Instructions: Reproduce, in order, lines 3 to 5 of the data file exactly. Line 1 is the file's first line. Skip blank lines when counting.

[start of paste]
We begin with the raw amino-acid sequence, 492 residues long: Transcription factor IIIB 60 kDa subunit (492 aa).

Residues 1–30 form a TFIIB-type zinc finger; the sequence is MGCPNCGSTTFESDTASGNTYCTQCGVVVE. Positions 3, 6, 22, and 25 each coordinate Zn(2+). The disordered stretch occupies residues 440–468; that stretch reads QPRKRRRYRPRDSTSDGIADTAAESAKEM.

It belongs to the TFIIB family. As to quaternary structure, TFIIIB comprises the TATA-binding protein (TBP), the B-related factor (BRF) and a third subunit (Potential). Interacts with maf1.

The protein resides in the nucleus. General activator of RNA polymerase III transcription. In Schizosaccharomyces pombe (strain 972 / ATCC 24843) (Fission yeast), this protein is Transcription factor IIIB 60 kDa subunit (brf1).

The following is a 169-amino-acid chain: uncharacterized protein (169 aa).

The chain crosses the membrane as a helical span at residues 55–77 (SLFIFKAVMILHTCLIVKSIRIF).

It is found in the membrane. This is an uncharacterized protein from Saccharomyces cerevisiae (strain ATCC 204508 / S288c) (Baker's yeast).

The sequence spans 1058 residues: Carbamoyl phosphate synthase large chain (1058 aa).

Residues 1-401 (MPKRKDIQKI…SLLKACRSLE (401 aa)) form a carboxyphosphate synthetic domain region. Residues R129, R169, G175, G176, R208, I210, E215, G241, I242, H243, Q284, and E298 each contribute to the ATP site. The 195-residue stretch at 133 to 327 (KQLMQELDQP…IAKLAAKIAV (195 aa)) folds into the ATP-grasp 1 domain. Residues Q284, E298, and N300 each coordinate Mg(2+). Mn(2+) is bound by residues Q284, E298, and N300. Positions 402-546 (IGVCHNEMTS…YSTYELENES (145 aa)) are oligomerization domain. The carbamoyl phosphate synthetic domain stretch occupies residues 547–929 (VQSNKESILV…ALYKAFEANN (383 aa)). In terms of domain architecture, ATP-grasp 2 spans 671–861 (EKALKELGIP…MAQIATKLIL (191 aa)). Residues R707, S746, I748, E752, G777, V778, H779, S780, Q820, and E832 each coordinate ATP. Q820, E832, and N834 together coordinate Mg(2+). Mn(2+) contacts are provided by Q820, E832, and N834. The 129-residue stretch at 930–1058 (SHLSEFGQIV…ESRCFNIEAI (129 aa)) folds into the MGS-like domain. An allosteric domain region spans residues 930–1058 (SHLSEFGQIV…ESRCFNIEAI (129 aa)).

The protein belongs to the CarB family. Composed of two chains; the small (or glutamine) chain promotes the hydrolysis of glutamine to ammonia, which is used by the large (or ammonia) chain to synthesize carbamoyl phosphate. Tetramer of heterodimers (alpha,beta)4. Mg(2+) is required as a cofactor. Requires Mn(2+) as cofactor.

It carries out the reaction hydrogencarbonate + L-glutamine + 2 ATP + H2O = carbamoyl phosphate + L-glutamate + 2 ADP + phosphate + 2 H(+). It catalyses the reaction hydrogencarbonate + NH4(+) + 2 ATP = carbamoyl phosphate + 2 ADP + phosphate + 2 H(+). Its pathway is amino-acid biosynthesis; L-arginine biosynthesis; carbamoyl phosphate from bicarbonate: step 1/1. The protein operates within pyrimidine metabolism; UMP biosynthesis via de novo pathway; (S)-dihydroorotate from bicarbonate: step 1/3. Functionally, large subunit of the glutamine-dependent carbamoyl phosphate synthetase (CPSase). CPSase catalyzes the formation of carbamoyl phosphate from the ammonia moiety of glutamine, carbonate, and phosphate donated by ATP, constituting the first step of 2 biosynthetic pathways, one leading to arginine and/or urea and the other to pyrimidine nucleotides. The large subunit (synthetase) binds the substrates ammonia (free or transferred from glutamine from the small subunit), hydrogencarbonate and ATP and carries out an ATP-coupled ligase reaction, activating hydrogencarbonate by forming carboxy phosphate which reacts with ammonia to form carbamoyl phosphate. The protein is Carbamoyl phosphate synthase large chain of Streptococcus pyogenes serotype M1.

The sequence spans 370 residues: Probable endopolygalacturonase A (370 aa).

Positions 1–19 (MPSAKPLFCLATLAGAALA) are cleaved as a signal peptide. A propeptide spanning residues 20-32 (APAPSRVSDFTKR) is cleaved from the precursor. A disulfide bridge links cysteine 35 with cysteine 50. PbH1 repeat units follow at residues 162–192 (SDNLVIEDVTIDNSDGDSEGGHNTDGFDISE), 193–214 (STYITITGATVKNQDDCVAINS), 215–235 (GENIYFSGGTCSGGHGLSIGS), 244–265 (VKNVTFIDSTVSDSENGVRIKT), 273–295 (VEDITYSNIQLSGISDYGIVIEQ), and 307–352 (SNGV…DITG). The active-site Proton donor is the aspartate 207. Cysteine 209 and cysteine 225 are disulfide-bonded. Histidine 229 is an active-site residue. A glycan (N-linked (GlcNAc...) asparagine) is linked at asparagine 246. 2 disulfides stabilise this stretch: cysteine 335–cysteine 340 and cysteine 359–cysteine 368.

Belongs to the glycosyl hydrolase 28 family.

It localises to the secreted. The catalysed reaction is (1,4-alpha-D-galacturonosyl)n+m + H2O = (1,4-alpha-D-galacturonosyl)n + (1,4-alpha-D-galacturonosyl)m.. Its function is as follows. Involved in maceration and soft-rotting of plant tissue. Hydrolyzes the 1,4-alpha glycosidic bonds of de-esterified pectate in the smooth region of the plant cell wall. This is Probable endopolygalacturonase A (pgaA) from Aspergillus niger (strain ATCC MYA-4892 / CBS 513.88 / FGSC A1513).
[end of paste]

It belongs to the TFIIB family. As to quaternary structure, TFIIIB comprises the TATA-binding protein (TBP), the B-related factor (BRF) and a third subunit (Potential). Interacts with maf1.

The protein resides in the nucleus. General activator of RNA polymerase III transcription. In Schizosaccharomyces pombe (strain 972 / ATCC 24843) (Fission yeast), this protein is Transcription factor IIIB 60 kDa subunit (brf1).

The following is a 169-amino-acid chain: uncharacterized protein (169 aa).